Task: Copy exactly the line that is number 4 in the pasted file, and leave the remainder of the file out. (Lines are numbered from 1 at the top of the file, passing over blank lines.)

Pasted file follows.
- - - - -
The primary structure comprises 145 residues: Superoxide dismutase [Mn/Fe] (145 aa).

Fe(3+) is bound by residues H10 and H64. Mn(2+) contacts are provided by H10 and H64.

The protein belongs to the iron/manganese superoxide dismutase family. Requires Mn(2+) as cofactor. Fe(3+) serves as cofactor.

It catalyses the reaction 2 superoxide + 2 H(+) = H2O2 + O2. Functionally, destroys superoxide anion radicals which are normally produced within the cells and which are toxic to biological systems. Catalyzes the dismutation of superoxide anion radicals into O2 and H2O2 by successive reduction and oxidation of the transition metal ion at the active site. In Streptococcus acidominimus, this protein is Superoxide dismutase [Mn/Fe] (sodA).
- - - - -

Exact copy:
It catalyses the reaction 2 superoxide + 2 H(+) = H2O2 + O2. Functionally, destroys superoxide anion radicals which are normally produced within the cells and which are toxic to biological systems. Catalyzes the dismutation of superoxide anion radicals into O2 and H2O2 by successive reduction and oxidation of the transition metal ion at the active site. In Streptococcus acidominimus, this protein is Superoxide dismutase [Mn/Fe] (sodA).